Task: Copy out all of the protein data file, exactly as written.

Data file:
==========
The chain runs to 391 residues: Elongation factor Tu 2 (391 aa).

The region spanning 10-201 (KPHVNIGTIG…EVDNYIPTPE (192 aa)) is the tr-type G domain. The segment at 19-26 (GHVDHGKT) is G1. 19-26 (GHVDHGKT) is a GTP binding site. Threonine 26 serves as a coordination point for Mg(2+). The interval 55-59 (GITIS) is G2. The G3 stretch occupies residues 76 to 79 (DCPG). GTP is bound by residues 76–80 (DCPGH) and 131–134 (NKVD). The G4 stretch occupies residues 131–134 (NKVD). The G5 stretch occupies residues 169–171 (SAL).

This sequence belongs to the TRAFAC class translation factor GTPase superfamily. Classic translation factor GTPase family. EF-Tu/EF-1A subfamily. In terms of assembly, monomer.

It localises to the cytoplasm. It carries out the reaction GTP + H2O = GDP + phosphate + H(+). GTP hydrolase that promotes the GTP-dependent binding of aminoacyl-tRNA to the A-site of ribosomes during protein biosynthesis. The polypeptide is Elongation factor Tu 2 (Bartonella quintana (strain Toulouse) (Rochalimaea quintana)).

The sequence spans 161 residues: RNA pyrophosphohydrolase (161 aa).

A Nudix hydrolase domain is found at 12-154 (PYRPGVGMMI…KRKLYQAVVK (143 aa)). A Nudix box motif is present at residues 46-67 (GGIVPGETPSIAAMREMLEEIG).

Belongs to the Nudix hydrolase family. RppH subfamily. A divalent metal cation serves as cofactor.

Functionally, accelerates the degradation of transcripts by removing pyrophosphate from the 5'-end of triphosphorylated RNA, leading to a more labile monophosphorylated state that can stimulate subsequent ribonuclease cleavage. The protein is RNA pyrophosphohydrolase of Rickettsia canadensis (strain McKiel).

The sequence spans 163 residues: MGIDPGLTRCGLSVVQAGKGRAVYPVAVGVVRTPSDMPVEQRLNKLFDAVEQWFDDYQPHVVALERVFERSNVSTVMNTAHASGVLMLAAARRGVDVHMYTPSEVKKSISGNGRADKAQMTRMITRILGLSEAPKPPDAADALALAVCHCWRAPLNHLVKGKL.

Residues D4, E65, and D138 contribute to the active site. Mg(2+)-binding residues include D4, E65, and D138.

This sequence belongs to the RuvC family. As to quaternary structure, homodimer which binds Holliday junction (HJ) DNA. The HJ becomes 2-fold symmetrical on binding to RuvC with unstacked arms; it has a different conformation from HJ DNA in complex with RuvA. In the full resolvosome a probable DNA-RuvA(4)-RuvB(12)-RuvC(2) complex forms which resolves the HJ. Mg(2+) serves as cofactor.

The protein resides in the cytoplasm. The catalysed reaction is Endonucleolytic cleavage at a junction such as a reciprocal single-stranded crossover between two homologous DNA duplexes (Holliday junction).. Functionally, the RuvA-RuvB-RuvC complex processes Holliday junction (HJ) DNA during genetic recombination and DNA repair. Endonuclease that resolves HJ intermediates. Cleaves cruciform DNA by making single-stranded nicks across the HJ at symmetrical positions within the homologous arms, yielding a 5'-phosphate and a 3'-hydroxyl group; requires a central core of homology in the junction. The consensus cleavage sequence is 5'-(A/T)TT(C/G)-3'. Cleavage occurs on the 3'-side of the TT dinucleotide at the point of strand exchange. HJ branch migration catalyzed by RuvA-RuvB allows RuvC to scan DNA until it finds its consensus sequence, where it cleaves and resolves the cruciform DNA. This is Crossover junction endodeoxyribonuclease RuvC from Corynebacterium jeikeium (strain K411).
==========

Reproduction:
The chain runs to 391 residues: Elongation factor Tu 2 (391 aa).

The region spanning 10-201 (KPHVNIGTIG…EVDNYIPTPE (192 aa)) is the tr-type G domain. The segment at 19-26 (GHVDHGKT) is G1. 19-26 (GHVDHGKT) is a GTP binding site. Threonine 26 serves as a coordination point for Mg(2+). The interval 55-59 (GITIS) is G2. The G3 stretch occupies residues 76 to 79 (DCPG). GTP is bound by residues 76–80 (DCPGH) and 131–134 (NKVD). The G4 stretch occupies residues 131–134 (NKVD). The G5 stretch occupies residues 169–171 (SAL).

This sequence belongs to the TRAFAC class translation factor GTPase superfamily. Classic translation factor GTPase family. EF-Tu/EF-1A subfamily. In terms of assembly, monomer.

It localises to the cytoplasm. It carries out the reaction GTP + H2O = GDP + phosphate + H(+). GTP hydrolase that promotes the GTP-dependent binding of aminoacyl-tRNA to the A-site of ribosomes during protein biosynthesis. The polypeptide is Elongation factor Tu 2 (Bartonella quintana (strain Toulouse) (Rochalimaea quintana)).

The sequence spans 161 residues: RNA pyrophosphohydrolase (161 aa).

A Nudix hydrolase domain is found at 12-154 (PYRPGVGMMI…KRKLYQAVVK (143 aa)). A Nudix box motif is present at residues 46-67 (GGIVPGETPSIAAMREMLEEIG).

Belongs to the Nudix hydrolase family. RppH subfamily. A divalent metal cation serves as cofactor.

Functionally, accelerates the degradation of transcripts by removing pyrophosphate from the 5'-end of triphosphorylated RNA, leading to a more labile monophosphorylated state that can stimulate subsequent ribonuclease cleavage. The protein is RNA pyrophosphohydrolase of Rickettsia canadensis (strain McKiel).

The sequence spans 163 residues: MGIDPGLTRCGLSVVQAGKGRAVYPVAVGVVRTPSDMPVEQRLNKLFDAVEQWFDDYQPHVVALERVFERSNVSTVMNTAHASGVLMLAAARRGVDVHMYTPSEVKKSISGNGRADKAQMTRMITRILGLSEAPKPPDAADALALAVCHCWRAPLNHLVKGKL.

Residues D4, E65, and D138 contribute to the active site. Mg(2+)-binding residues include D4, E65, and D138.

This sequence belongs to the RuvC family. As to quaternary structure, homodimer which binds Holliday junction (HJ) DNA. The HJ becomes 2-fold symmetrical on binding to RuvC with unstacked arms; it has a different conformation from HJ DNA in complex with RuvA. In the full resolvosome a probable DNA-RuvA(4)-RuvB(12)-RuvC(2) complex forms which resolves the HJ. Mg(2+) serves as cofactor.

The protein resides in the cytoplasm. The catalysed reaction is Endonucleolytic cleavage at a junction such as a reciprocal single-stranded crossover between two homologous DNA duplexes (Holliday junction).. Functionally, the RuvA-RuvB-RuvC complex processes Holliday junction (HJ) DNA during genetic recombination and DNA repair. Endonuclease that resolves HJ intermediates. Cleaves cruciform DNA by making single-stranded nicks across the HJ at symmetrical positions within the homologous arms, yielding a 5'-phosphate and a 3'-hydroxyl group; requires a central core of homology in the junction. The consensus cleavage sequence is 5'-(A/T)TT(C/G)-3'. Cleavage occurs on the 3'-side of the TT dinucleotide at the point of strand exchange. HJ branch migration catalyzed by RuvA-RuvB allows RuvC to scan DNA until it finds its consensus sequence, where it cleaves and resolves the cruciform DNA. This is Crossover junction endodeoxyribonuclease RuvC from Corynebacterium jeikeium (strain K411).